Deep linking, query params, and entrypoints

hi folks. i’m considering using hotwire for a new project so i can hopefully escape the (imo) complexity trap that SPAs have become. i’m serving from a clojure-backed webserver, so this is strictly a clientside-concerned implementation.

i’ve read pretty much all the material i can find on the hotwire packages (turbo, stimulus, strada), but there are a few very important outstanding questions to which i cannot find the answer. hopefully someone here can enlighten me.

  1. is there a standard expectation/implementation for deep linking? if your webserver is supposed to be serving well-cached html fragments via frames, or dynamically updating html fragments via streams and websockets/SSE, as opposed to complete html documents, does this presume you have a single top-level entrypoint for the app? this entrypoint would presumably serve the turbo.js package (once), and some top level entrypoint html for your app. after this entrypoint, turbo intercepts all routing and begins performing the html-swapping magic. but how does this interplay with a pretty standard “deep link” into an app such as /organization/{id}/project/{id}/tasks? in a “turbo” request, my server would parse the organization-id and project-id provided by the turbo-a or turbo-form, then use it to serve up the related tasks html. it wouldn’t serve up the entire document, because the organization and project html is already on the page via a client’s previous navigation through the app. but if a client requests that /organization/123/project/456/tasks GET as their initial visit to my domain … what then? do I have to have multiple versions of an endpoint based on some turbo header, where the absence of a turbo request results in: “serve the turbo.js, and the entire top-level document headers, body, etc, and also render the html elements related to the organization, and project, and also tasks” (as if this was a standard, “old school” html request).

  2. related to #1, what about query parameters? is it the expectation that the browser’s url stays “in sync” with any forms/frames that make mutating requests to the server? for example, if i have a frame rendering a list of entities with clickable headers to enable sorting: clicking on one of the sorting headers would <a> link to some …entities?sort[param]=whatever, which the server receives, queries, sorts, and returns the entities’ sorted html. do i have to wire up hooks in the javascript environment to mirror the URL state with the html state? what if someone wants to sort the entities, then copy the URL (to share with a coworker), but the URL doesn’t update?

maybe I missed an important part of a tutorial / walkthrough somewhere, but I feel like I missed the boat on routing as it relates to hotwire.

oh my, i wonder if Turbo Reference solves about half my confusions. a frame, by default, doesn’t advance/modify the browser’s URL. but you can promote this behavior via action="advance". the server’s various endpoints still needs to properly handle query params, but that’s pretty standard. i’m thinking of the instances where two frames might both modify the URL (input[type]=foo from one frame, and sort[direction]=bar from another), but both sets of a frame’s query parameters are still relevant (input[type]=foo&sort[direction]=bar).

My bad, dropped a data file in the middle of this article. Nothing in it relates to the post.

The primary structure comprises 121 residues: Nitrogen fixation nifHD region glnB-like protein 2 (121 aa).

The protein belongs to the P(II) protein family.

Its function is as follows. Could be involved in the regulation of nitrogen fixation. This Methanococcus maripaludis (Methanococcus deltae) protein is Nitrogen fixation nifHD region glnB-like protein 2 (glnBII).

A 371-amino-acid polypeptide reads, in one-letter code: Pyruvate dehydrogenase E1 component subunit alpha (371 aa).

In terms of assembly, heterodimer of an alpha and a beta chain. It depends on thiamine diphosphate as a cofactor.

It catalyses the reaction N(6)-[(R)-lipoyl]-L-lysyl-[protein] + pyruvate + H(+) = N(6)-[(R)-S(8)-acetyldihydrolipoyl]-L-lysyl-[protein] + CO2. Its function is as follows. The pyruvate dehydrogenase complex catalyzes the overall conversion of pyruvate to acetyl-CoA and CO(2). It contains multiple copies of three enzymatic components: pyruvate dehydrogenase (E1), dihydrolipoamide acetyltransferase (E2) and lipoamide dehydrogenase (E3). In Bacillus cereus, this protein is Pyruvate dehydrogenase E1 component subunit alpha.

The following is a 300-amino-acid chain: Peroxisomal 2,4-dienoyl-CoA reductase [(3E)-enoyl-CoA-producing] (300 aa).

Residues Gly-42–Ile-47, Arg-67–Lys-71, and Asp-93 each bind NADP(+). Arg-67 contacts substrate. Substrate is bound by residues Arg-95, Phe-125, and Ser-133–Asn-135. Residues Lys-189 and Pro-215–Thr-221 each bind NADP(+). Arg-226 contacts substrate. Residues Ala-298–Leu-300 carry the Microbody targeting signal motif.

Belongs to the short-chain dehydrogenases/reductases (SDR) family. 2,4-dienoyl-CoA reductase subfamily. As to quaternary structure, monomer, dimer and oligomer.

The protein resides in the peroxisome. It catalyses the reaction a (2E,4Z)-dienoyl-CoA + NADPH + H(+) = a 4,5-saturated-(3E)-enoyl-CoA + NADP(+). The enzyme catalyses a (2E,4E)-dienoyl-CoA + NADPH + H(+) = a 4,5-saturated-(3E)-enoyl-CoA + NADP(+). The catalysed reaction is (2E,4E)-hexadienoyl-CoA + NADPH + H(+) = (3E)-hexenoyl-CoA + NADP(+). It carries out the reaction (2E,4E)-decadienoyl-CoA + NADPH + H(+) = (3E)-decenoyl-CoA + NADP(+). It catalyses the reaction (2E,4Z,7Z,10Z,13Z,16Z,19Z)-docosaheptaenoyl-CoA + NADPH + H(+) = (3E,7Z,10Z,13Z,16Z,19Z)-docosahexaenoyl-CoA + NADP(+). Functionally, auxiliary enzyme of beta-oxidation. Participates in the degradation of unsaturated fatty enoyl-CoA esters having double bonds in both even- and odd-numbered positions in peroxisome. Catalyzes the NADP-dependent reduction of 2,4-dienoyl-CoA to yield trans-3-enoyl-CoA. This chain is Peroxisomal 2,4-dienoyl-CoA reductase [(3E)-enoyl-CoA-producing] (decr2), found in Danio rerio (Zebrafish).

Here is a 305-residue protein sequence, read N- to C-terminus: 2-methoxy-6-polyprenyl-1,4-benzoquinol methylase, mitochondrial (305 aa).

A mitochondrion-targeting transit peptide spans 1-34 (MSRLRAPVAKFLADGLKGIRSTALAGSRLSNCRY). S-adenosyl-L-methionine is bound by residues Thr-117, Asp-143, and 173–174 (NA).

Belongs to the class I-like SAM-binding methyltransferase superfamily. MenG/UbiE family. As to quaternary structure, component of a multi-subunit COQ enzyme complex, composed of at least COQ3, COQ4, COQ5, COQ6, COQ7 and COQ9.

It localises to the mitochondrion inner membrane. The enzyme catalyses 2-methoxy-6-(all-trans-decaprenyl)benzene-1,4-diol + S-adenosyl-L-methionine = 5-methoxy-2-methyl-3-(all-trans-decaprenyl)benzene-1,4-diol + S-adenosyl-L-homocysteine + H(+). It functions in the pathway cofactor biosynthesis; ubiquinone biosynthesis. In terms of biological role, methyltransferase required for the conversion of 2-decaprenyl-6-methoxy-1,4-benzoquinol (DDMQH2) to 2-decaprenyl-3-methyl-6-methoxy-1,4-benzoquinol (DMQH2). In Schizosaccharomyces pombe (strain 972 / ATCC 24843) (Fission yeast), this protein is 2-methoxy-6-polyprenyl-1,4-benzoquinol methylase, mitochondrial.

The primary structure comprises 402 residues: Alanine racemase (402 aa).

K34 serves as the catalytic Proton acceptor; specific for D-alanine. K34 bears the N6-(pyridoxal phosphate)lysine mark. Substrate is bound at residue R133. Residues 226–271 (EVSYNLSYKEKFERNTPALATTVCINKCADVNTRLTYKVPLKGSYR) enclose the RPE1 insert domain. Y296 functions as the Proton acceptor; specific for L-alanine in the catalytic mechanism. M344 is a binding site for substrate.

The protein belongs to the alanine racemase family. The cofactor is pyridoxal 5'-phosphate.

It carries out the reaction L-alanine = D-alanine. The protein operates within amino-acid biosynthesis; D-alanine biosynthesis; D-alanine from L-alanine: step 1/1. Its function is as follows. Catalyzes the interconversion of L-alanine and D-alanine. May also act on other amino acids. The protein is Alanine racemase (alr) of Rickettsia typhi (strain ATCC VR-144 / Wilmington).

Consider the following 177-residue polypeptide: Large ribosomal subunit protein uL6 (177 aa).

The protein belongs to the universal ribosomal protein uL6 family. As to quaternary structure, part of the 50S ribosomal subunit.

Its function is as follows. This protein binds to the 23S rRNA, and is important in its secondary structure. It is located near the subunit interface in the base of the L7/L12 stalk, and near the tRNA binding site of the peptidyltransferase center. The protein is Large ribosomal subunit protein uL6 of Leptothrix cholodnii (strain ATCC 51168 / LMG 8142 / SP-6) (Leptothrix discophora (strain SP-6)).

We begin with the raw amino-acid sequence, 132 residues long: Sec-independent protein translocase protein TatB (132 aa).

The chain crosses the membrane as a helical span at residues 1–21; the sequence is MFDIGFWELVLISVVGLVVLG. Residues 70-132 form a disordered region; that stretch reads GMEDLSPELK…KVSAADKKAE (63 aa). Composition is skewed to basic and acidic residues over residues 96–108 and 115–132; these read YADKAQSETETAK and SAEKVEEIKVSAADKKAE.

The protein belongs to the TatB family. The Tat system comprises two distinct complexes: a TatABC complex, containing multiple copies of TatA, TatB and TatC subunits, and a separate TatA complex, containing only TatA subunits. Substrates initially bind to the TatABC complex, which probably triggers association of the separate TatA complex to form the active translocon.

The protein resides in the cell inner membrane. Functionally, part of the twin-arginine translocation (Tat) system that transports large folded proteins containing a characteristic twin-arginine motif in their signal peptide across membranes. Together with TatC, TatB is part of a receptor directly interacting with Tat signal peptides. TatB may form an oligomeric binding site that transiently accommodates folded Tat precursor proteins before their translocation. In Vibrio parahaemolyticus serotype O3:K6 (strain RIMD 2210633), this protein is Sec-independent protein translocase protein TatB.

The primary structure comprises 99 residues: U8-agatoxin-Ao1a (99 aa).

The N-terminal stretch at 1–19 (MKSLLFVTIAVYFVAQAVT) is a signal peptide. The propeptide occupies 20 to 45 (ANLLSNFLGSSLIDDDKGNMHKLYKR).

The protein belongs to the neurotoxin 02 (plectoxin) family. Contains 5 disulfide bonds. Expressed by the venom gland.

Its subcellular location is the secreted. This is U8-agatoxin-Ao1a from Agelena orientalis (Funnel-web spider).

i wonder if the better architectural strategy is to still build your entire app to return the entire html document, every time. rather than sectioning off routes into fragment-html endpoints, manage entire pages comprehensively (shared query strings, stateful html, etc). you can then leverage turbo’s auto-replacement of just a frame’s content as needed- but it’s a progressive enhancement at that point. this defeats the point of everything, basically. you want sectioned off json-like endpoints for resources and collections and their operations. the difference is they return html fragments instead of json. failing to introduce resource endpoints reintroduces the caching nightmare (you cant/shouldnt cache an entire page that has some frequently dynamic content)[Turbo Handbook], and you end up sending way more bytes over the wire.

this makes my question about entrypoints all the more important, i think. if you are exposing resource-based html-fragment endpoints, but have to ensure a copy of turbo.js already exists on your client, is there a reasonable way to organize your endpoints so that first-visit “deep links” 1) return an entire document with all the necessary js/css assets, 2) recognize that the endpoint cannot serve only a fragment at this point, but must serve the entire document contextualized based off the given route.


I’m unable to delete this post :frowning: . I have made a more concise question here: How to handle entrypoints into an app?